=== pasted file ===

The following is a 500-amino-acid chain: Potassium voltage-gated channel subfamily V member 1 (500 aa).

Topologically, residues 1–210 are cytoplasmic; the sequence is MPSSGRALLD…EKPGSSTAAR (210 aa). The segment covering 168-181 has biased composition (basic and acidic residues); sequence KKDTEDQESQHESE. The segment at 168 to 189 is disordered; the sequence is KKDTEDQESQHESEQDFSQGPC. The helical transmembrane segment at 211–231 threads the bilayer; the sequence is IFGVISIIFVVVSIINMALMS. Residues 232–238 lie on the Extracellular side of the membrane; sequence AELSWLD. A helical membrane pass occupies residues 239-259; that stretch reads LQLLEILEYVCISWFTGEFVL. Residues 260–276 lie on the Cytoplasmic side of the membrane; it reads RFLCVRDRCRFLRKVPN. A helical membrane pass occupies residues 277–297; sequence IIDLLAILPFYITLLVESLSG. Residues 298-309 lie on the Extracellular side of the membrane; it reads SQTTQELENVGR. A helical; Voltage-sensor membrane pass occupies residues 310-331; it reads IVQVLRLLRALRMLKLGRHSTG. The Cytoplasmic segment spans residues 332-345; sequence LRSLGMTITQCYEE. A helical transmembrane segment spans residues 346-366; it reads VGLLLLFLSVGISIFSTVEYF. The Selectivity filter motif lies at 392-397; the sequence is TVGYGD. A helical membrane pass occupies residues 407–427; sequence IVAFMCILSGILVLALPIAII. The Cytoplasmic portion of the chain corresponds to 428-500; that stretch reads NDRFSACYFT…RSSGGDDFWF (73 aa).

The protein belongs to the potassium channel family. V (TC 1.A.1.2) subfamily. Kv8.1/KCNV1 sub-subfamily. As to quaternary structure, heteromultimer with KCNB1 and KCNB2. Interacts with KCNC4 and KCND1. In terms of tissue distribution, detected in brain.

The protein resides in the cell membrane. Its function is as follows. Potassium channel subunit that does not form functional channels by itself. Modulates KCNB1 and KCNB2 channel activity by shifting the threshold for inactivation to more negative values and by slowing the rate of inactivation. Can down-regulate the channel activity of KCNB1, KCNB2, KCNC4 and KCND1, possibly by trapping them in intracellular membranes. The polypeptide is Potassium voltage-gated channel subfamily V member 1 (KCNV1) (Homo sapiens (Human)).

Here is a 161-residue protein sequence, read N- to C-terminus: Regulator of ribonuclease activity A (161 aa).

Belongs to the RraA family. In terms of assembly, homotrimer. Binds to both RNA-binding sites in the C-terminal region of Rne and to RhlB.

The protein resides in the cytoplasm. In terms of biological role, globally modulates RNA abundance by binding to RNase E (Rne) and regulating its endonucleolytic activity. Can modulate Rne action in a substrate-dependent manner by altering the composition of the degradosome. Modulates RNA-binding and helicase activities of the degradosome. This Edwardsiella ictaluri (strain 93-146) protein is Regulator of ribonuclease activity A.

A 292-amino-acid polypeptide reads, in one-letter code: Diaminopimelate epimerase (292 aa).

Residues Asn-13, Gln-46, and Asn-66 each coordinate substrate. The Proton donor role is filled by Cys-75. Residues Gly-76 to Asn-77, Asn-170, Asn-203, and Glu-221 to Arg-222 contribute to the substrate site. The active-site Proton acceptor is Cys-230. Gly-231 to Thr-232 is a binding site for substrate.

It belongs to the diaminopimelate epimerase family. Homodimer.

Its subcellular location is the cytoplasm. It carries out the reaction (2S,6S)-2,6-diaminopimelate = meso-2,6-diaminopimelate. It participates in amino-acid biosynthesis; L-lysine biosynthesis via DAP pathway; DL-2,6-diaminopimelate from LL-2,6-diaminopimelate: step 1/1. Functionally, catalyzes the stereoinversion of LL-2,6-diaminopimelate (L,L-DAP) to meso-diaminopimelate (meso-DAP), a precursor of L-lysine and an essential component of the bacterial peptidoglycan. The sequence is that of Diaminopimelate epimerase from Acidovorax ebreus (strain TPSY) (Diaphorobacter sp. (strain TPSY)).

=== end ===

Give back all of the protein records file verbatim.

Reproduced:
The following is a 500-amino-acid chain: Potassium voltage-gated channel subfamily V member 1 (500 aa).

Topologically, residues 1–210 are cytoplasmic; the sequence is MPSSGRALLD…EKPGSSTAAR (210 aa). The segment covering 168-181 has biased composition (basic and acidic residues); sequence KKDTEDQESQHESE. The segment at 168 to 189 is disordered; the sequence is KKDTEDQESQHESEQDFSQGPC. The helical transmembrane segment at 211–231 threads the bilayer; the sequence is IFGVISIIFVVVSIINMALMS. Residues 232–238 lie on the Extracellular side of the membrane; sequence AELSWLD. A helical membrane pass occupies residues 239-259; that stretch reads LQLLEILEYVCISWFTGEFVL. Residues 260–276 lie on the Cytoplasmic side of the membrane; it reads RFLCVRDRCRFLRKVPN. A helical membrane pass occupies residues 277–297; sequence IIDLLAILPFYITLLVESLSG. Residues 298-309 lie on the Extracellular side of the membrane; it reads SQTTQELENVGR. A helical; Voltage-sensor membrane pass occupies residues 310-331; it reads IVQVLRLLRALRMLKLGRHSTG. The Cytoplasmic segment spans residues 332-345; sequence LRSLGMTITQCYEE. A helical transmembrane segment spans residues 346-366; it reads VGLLLLFLSVGISIFSTVEYF. The Selectivity filter motif lies at 392-397; the sequence is TVGYGD. A helical membrane pass occupies residues 407–427; sequence IVAFMCILSGILVLALPIAII. The Cytoplasmic portion of the chain corresponds to 428-500; that stretch reads NDRFSACYFT…RSSGGDDFWF (73 aa).

The protein belongs to the potassium channel family. V (TC 1.A.1.2) subfamily. Kv8.1/KCNV1 sub-subfamily. As to quaternary structure, heteromultimer with KCNB1 and KCNB2. Interacts with KCNC4 and KCND1. In terms of tissue distribution, detected in brain.

The protein resides in the cell membrane. Its function is as follows. Potassium channel subunit that does not form functional channels by itself. Modulates KCNB1 and KCNB2 channel activity by shifting the threshold for inactivation to more negative values and by slowing the rate of inactivation. Can down-regulate the channel activity of KCNB1, KCNB2, KCNC4 and KCND1, possibly by trapping them in intracellular membranes. The polypeptide is Potassium voltage-gated channel subfamily V member 1 (KCNV1) (Homo sapiens (Human)).

Here is a 161-residue protein sequence, read N- to C-terminus: Regulator of ribonuclease activity A (161 aa).

Belongs to the RraA family. In terms of assembly, homotrimer. Binds to both RNA-binding sites in the C-terminal region of Rne and to RhlB.

The protein resides in the cytoplasm. In terms of biological role, globally modulates RNA abundance by binding to RNase E (Rne) and regulating its endonucleolytic activity. Can modulate Rne action in a substrate-dependent manner by altering the composition of the degradosome. Modulates RNA-binding and helicase activities of the degradosome. This Edwardsiella ictaluri (strain 93-146) protein is Regulator of ribonuclease activity A.

A 292-amino-acid polypeptide reads, in one-letter code: Diaminopimelate epimerase (292 aa).

Residues Asn-13, Gln-46, and Asn-66 each coordinate substrate. The Proton donor role is filled by Cys-75. Residues Gly-76 to Asn-77, Asn-170, Asn-203, and Glu-221 to Arg-222 contribute to the substrate site. The active-site Proton acceptor is Cys-230. Gly-231 to Thr-232 is a binding site for substrate.

It belongs to the diaminopimelate epimerase family. Homodimer.

Its subcellular location is the cytoplasm. It carries out the reaction (2S,6S)-2,6-diaminopimelate = meso-2,6-diaminopimelate. It participates in amino-acid biosynthesis; L-lysine biosynthesis via DAP pathway; DL-2,6-diaminopimelate from LL-2,6-diaminopimelate: step 1/1. Functionally, catalyzes the stereoinversion of LL-2,6-diaminopimelate (L,L-DAP) to meso-diaminopimelate (meso-DAP), a precursor of L-lysine and an essential component of the bacterial peptidoglycan. The sequence is that of Diaminopimelate epimerase from Acidovorax ebreus (strain TPSY) (Diaphorobacter sp. (strain TPSY)).